Blog Posts by Olivier Knox, Yahoo News

  • Obama budget office lowers economic growth forecast for 2012

    Secretary of State Hillary Rodham Clinton listens at left as President Barack Obama speaks to members of the media during a Cabinet meeting on Thursday. (Pablo Martinez Monsivais/AP)

    President Barack Obama's budget office on Friday revised downward its previous forecasts for economic growth in 2012 and 2013 and projected a $1.211 trillion deficit through the end of the year, slightly down from earlier predictions.

    "The economy is not growing fast enough and there are still too many people out of work. Most troubling, the pace of improvement in the labor market slowed in the second quarter of this year," according to the Mid-Session Review (MSR) from the Office of Management and Budget (OMB).

    Obama's hopes for re-election hang on voters' perceptions of how he has handled the economy, which is still sputtering three and a half years after he took office. Polls show Republican challenger Mitt Romney is seen as a better candidate for creating jobs, though the president outscores him on which candidate would be a better champion for the middle class.

    The MSR cut projected growth from 2.7 percent to 2.3 percent in 2012 and 2.7 percent from 3 percent relative to its previous forecasts in February. That came after the Commerce Department reported that the gross domestic product rose at a 1.5 percent annualized rate in the second quarter of the year, a tepid pace. 

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  • Obama signs Israel military aid bill on eve of Romney visit

    President Barack Obama signs the United States-Israel Enhanced Security Cooperation Act. From left: Richard Stone, chairman, Conference of Presidents of Major American Jewish Organizations; Sen. Barbara Boxer, D-Calif.: Howard Friedman, past chair of the board, AIPAC: Rep. Howard Berman, D-Calif. (Susan Walsh/AP)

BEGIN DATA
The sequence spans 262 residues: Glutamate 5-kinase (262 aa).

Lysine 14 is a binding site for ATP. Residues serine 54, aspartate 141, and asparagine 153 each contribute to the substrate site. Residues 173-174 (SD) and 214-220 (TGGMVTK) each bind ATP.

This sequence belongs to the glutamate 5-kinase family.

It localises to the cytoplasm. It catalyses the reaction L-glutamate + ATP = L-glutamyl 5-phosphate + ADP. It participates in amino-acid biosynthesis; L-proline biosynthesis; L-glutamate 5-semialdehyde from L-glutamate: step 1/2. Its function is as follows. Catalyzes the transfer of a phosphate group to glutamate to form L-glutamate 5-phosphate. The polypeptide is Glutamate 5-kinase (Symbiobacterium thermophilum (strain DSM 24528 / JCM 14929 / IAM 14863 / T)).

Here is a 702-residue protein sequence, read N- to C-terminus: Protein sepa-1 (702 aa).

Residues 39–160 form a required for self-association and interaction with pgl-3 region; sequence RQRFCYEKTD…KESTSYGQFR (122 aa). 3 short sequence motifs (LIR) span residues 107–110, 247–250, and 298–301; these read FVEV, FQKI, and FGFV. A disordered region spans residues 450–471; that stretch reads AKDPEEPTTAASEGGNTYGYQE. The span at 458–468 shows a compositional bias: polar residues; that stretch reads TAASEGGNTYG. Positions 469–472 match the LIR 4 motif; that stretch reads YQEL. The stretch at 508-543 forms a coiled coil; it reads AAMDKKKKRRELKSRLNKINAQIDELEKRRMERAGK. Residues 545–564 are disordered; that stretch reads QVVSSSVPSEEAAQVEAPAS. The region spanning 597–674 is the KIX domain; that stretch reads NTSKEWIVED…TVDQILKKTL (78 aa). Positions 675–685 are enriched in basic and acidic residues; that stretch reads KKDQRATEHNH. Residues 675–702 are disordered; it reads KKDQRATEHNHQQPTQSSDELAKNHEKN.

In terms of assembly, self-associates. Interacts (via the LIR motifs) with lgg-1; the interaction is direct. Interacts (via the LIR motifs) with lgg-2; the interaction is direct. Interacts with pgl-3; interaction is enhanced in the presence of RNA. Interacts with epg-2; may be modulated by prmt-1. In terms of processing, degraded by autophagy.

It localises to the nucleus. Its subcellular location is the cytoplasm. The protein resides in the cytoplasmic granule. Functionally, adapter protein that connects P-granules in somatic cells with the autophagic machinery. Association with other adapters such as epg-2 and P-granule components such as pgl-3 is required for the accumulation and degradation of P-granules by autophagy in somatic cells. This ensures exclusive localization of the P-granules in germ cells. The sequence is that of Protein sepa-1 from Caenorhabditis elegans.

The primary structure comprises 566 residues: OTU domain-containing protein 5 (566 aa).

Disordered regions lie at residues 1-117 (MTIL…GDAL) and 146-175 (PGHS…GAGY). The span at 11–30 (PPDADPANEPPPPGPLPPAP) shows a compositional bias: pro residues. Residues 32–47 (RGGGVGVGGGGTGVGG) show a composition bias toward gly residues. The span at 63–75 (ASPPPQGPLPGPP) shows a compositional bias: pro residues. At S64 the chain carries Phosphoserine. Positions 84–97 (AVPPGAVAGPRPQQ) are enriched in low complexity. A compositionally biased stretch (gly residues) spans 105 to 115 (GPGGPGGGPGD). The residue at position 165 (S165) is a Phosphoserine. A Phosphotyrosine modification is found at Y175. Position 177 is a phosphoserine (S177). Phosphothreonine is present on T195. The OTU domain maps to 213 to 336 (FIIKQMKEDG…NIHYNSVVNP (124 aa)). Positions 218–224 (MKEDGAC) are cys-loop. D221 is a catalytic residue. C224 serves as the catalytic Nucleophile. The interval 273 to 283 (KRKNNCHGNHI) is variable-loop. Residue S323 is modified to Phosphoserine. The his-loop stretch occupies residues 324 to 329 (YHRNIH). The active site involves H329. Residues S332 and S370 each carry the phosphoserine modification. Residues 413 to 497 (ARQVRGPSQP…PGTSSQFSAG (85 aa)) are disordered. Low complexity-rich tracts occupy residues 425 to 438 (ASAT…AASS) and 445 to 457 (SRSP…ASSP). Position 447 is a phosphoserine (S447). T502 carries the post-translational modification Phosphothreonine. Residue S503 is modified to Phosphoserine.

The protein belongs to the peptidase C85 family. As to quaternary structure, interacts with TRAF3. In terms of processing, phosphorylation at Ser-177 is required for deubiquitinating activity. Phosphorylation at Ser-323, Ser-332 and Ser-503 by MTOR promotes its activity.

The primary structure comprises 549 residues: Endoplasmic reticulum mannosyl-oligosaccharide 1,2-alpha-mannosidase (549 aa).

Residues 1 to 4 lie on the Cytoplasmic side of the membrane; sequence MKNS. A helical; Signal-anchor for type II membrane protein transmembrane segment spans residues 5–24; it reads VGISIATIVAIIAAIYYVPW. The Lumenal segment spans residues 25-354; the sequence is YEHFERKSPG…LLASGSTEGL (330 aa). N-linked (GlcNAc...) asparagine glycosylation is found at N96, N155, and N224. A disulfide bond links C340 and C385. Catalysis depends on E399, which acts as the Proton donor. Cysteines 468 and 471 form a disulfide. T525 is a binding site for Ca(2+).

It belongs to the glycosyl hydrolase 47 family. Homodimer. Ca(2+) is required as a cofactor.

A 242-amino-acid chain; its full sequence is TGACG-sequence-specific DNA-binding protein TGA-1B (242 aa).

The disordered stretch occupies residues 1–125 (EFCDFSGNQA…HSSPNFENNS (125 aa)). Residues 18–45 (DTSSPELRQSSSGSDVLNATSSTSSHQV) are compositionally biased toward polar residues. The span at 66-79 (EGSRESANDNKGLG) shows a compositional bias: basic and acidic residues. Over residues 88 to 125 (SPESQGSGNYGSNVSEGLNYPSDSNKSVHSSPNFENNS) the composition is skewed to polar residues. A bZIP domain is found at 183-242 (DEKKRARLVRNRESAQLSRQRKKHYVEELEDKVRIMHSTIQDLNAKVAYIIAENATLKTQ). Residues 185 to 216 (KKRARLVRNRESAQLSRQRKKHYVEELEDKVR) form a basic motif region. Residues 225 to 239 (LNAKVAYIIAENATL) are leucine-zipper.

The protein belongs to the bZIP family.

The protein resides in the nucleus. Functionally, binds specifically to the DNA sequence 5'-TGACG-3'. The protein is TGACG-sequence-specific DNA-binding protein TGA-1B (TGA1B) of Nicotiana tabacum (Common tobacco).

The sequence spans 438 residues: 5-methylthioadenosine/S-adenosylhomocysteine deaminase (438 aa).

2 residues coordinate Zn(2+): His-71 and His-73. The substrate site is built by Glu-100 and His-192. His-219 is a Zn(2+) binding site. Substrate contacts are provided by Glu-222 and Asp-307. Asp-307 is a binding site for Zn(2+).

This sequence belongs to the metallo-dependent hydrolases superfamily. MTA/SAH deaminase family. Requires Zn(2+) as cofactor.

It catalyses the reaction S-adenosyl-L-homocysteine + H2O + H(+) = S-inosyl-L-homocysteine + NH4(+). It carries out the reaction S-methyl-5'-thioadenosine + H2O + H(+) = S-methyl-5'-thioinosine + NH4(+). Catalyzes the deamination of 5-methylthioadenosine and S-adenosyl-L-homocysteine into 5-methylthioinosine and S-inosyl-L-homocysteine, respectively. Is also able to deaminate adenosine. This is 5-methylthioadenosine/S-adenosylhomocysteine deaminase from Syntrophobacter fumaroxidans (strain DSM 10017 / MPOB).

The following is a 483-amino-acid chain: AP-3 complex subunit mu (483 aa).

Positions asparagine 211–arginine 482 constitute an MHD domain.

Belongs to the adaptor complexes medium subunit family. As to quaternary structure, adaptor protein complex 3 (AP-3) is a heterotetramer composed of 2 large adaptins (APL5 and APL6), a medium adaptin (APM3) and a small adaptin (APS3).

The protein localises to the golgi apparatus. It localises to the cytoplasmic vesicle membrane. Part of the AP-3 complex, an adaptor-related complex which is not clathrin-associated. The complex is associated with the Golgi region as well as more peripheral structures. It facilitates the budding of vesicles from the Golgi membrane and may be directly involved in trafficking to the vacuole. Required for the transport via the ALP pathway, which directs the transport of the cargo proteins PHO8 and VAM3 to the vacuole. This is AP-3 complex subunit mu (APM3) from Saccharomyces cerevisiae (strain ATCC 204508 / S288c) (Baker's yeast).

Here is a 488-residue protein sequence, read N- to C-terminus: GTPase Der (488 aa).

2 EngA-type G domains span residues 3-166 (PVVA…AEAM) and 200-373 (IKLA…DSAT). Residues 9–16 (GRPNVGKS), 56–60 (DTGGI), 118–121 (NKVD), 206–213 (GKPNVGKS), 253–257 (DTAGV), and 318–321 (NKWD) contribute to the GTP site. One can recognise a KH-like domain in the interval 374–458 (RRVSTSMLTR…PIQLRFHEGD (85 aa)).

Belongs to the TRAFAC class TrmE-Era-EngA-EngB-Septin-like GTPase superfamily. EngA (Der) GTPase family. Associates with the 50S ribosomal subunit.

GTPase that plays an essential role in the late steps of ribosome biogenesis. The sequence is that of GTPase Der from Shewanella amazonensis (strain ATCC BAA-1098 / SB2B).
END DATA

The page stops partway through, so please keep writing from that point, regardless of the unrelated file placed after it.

On the eve of Mitt Romney's visit to Israel, President Barack Obama signed into law a military aid bill for that staunch American ally at a much-publicized White House ceremony that highlighted the political advantages of incumbency.

    "What this legislation does is bring together all the outstanding cooperation that we have seen, really, at an unprecedented level between our two countries that underscore our unshakable commitment to Israel security," Obama said as he signed the measure at his desk in the Oval Office.

    The president also announced he would speed another $70 million to Israel to advance the so-called "Iron Dome" short-range missile defense system, a response to sustained rocket fire from Palestinians in the Gaza Strip.

    "This is a program that has been critical in terms of providing security and safety for the Israeli families," he said. "We are standing by our friends in Israel when it comes to these kinds of attacks."

    The signing ceremony, a relatively uncommon event in the Obama White House, fit a pattern this week of the administration trumpeting relations with Britain, Israel and Poland—the three countries on Romney's trip overseas to polish his diplomatic credentials.

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  • Obama to make Olympics ad pitch: ‘I believe’

    Looking for a little bit of that Olympics magic, President Barack Obama's reelection campaign will run an ad highlighting his middle class-focused economic pitch during the opening ceremonies of the 2012 Summer Games in London.

    "We're a nation of workers and doers and dreamers. We work hard for what we get. And all we ask for is that our hard work pays off," Obama says in the 33-second commercial.